Facility association This is the “insurer of last resort” for drivers that pose an exceptionally high risk for insurers. This would include drivers who have had several at-fault accidents and/or numerous convictions. Drivers such as this often cannot obtain coverage from a regular insurer. Rates are significantly higher – about two to three times higher – depending on the driver’s record. It is an industry-sponsored association to which all automobile insurers belong. Provincial automobile insurers are not members of this association, but will still charge high-risk drivers accordingly.

Guaranteed renewal A guarantee by the insurer that a policy will be renewed at the end of the term, without penalty or the necessity for a medical exam. The rate that the insured may pay upon renewal may also be guaranteed.

Home insurance Insurance coverage that protects your house and its contents, and provides you (the owner) with liability protection. Similar (but not identical) insurance packages exist for renters and condo owners, though there are important differences.

Floater See endorsement (above)

Illustration A computer-generated proposal for a client, taking into account certain assumptions, in an attempt to show (illustrate) how a specific policy might perform for that client.

Insured The person upon whose death the death benefit will be paid.

Liability A legally enforceable financial obligation.

Liability insurance A variety of insurance that pays the losses incurred by others when they have been injured, or their property has been damaged, and you are legally responsible for the loss.

Maturity That point in time when a policy or annuity reaches the end of its term.

Mortality rate The death rate for each of a number of age groups within the population.

No-fault insurance A system of insurance where accident victims collect benefits from their own insurance companies, up to specified maximums, for certain medical expenses and loss of income, regardless of who was at fault in the accident.

Non-participating policy A type of insurance policy (or annuity) where the owner does not receive dividends.

Participating policy A type of insurance policy that offers the potential of sharing in the success of the insurer through the receipt of dividends.

Peril The cause of damage or loss. For example, your homeowner’s policy insures you against perils such as theft, fire, and windstorm, etc. See also Risk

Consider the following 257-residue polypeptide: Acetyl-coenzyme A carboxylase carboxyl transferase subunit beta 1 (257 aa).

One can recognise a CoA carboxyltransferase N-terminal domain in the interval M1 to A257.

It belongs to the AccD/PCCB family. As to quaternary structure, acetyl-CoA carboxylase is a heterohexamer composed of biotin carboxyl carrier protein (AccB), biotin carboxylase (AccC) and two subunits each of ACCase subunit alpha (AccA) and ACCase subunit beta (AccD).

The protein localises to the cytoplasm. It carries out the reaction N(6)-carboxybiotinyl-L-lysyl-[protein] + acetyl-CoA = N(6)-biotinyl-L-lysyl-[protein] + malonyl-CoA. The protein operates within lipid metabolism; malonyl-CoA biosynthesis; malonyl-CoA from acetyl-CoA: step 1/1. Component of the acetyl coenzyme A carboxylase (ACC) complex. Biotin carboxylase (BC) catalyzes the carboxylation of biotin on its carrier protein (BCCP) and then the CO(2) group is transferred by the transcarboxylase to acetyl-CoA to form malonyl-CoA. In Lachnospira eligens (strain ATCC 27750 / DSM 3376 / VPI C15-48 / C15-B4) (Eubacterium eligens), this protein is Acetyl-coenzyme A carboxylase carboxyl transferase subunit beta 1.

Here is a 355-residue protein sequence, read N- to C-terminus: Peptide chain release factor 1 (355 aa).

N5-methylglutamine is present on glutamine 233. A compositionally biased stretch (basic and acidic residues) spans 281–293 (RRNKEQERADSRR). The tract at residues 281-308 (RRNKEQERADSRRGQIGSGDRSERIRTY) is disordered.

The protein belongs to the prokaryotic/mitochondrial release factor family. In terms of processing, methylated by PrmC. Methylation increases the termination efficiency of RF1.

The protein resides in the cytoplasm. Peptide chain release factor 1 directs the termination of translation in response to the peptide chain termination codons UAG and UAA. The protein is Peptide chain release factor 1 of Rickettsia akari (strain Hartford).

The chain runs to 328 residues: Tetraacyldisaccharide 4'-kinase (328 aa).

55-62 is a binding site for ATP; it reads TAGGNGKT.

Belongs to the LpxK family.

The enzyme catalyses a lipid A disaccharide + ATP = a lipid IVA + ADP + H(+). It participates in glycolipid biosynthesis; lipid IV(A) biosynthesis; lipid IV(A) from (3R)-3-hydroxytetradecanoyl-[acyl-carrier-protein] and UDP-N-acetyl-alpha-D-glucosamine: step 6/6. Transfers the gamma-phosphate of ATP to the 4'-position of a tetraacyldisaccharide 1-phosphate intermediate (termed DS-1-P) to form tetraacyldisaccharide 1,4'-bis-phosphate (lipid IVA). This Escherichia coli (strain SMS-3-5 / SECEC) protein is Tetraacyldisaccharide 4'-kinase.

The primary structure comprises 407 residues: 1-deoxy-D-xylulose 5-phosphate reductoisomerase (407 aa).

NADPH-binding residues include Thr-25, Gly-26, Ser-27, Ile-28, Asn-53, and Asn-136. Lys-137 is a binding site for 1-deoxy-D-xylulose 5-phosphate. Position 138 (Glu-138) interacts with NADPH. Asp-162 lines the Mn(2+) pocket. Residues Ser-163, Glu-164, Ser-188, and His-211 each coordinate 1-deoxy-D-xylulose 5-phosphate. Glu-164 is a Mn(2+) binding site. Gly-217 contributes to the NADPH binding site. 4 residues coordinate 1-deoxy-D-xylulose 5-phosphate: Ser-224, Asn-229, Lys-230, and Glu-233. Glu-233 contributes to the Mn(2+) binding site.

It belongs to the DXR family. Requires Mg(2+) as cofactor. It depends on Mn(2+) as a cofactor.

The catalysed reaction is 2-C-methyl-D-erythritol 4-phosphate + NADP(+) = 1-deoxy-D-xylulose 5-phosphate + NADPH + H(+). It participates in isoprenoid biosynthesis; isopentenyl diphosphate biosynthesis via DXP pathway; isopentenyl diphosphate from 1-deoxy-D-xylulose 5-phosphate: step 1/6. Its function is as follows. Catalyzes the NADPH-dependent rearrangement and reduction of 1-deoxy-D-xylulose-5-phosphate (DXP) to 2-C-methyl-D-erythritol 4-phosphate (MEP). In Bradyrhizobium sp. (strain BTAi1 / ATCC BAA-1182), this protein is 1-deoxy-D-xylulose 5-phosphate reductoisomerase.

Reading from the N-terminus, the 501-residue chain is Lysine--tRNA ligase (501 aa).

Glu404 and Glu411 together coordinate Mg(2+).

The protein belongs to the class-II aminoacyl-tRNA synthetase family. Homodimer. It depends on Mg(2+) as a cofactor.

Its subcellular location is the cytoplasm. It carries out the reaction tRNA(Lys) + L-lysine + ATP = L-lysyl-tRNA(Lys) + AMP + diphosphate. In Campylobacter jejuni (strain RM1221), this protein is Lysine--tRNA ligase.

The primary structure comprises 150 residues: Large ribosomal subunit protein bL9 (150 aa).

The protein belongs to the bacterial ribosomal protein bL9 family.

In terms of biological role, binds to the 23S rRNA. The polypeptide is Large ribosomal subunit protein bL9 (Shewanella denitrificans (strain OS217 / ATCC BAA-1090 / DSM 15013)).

Personal lines insurance Insurance such as homeowner’s or automobile policies for individuals. (Compare to commercial lines insurance for businesses.)

Policy The legal document issued by the insurer outlining the terms and conditions of the insured’s coverage.

Policyholder The person buying the insurance, usually (but not necessarily) the insured.

Premium The amount paid by the insured to keep the insurance policy in force.

Prevention A very common method of risk management. Healthful eating, exercise, and not smoking are all good examples of prevention. Prevention is also accomplished by installing smoke detectors in your home, keeping your car in good repair, etc.

Pre-existing condition A condition that you were diagnosed with, or for which you have seen a physician, or were receiving treatment, before you acquired an insurance policy.

Rider An attachment to an insurance policy. It becomes part of the contract and increases the benefits payable.

Risk In the context of insurance coverage, this is the calculated chance of a financial loss.

Risk class A group of insureds that present a similar level of risk to the insurer. Risk classes can include such designations as standard, preferred, substandard, or uninsurable.

Segregated fund A pool of assets held by the insurer, to back a specific liability to a policyholder. The insurer must maintain these assets separately from its own assets (hence “segregated”). Segregated funds fluctuate in value. They can offer creditor protection and guarantees of capital.

Separation A method of risk management. Parents might choose to fly separately in order to avoid leaving their children parentless in the event of an accident. Companies may forbid senior managers or executives from flying together.

Specified perils Optional coverage for loss or damage caused by specific perils. These usually include events such as theft, fire, explosion, windstorm, lightning, and earthquake, or the destruction of any kind of vehicle in which the insured automobile is being transported. It doesn’t normally include damage from vandalism, or incidental damage such as a stone cracking your windshield. They are subject to a deductible.

Surrender To give up the policy itself, or to give up certain rights under a policy.

Rider Optional, extra-cost protection on a life policy, such as the accidental death benefit. See Endorsement above.

Term The time period during which a policy is in force. Also the period of time for a policy to reach its maturity.

Term life insurance A variety of life insurance that covers the insured for a specified period of time. It provides pure insurance with no investment component. A life insurance policy issued for a specific period, say 5, 10, 20, or even 100 years.

Upset or collision insurance See collision or upset above.

Underwriter The company, or individual within an insurance company, who evaluates the risk to the insurer in accepting someone as a policyholder.

Underwriting The process of “risk selection” for insurers. It includes determining how much to charge to insure against the risk, and what coverage to provide.

Universal life insurance A type of policy that combines term insurance with a separate investment component.

Variable annuity A variety of annuity where the amount of each benefit is neither guaranteed nor specified. The amounts fluctuate based on the performance of a separate investment account.

Whole life insurance A policy with a cash value component that provides coverage for one’s entire life.